Authorities in Argentina recently dismantled a criminal group dedicated to fake kidnappings, a trend seen in other parts of Latin America where low-level criminals, rather than gangs, are relying on kidnapping as a quick way to earn funds.
The group — which called itself “The Simulators” — extorted over $113,000 from at least 24 victims over a four-month period, in addition to jewelry and other valuables paid as “ransoms,” reported Clarin.
In order to fake the kidnappings, the group rented houses in target neighborhoods to gather information about potential victims, and would also conduct research online. The criminals would then call the victim late at night or in the early morning — hoping to disorient the victim — and pretend to have kidnapped a relative of the victim. One of the perpetrators would pretend to be the hostage and beg for help on the phone, while the others issued threats and demanded a ransom payment.
Both of the group’s leaders have been arrested, but their five accomplices have yet to be identified.
InSight Crime Analysis
The strategy employed by “The Simulators” has been seen elsewhere in Latin America, as extortion and kidnapping schemes — which were once considered the domain of gangs and illegal armed groups — are increasingly being carried out by common criminals.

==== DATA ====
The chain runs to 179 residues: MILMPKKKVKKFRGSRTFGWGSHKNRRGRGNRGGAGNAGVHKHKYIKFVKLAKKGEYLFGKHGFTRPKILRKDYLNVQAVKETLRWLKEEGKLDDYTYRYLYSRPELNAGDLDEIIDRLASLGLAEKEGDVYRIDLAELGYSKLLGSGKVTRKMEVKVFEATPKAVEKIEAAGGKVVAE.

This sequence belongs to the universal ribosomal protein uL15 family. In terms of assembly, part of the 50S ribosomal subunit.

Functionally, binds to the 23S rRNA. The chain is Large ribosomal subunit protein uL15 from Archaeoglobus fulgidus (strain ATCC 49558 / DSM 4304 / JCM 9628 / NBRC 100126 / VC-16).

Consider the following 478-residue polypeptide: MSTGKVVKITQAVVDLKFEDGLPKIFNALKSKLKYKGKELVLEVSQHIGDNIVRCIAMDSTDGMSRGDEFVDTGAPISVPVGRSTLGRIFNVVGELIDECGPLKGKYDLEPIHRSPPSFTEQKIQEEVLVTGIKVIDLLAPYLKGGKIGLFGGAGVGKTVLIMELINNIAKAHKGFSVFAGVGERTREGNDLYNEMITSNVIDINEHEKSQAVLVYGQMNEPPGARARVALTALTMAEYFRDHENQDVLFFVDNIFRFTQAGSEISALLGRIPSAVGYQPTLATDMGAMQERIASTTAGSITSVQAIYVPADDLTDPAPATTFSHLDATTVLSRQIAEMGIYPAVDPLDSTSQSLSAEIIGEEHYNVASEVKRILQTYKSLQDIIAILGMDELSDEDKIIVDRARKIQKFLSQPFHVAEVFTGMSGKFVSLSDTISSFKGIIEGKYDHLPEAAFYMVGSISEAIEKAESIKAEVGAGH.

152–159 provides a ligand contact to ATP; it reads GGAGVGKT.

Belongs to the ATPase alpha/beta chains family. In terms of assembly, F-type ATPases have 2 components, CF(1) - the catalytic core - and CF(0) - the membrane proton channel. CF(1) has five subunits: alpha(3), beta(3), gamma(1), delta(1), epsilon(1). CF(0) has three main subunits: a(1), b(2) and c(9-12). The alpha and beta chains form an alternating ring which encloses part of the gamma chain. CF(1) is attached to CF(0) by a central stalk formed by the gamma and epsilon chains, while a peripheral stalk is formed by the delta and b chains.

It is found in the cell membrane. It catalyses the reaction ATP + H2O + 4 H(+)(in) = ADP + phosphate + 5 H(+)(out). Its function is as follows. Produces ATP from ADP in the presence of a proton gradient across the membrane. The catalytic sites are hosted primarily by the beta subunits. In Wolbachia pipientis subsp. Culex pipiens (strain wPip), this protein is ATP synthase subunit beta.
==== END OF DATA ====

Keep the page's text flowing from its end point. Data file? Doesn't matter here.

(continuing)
In Colombia, for example, guerrilla groups were responsible for an estimated 58 percent of kidnappings between 1970 and 2010. However, according to a December 2014 report from Colombia’s anti-kidnapping and anti-extortion agency (GAULA), common criminals are now responsible for 75 percent of kidnappings and 86 percent of extortion cases. Last year, the Director of Colombian NGO Pais Libre told InSight Crime that fake kidnappings are a common form of extortion in Colombia, and frequently involve housewives as the victims.
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Similarly, although extortion is typically associated with powerful street gangs like the Mara Salvatrucha (MS13) and Barrio 18 in Honduras, common criminals are the perpetrators in approximately 70 percent of cases, according to the country’s National Anti-Extortion Force (FNA).
As in Honduras, where common criminals often pretend to be gang members in order to intimidate their victims, groups like “The Simulators” in Argentina feed off of very real fears. Kidnappings appear to be on the rise in Argentina: close to 700 incidents were reported between January 1 and September 30 last year, with cases involving prominent victims like the father of soccer star Carlos Tevez making headlines. Although this number pales in comparison to countries like Mexico, the threat of kidnapping is real enough to fuel an estimated 800 fake kidnappings every month in the Buenos Aires metropolitan area alone.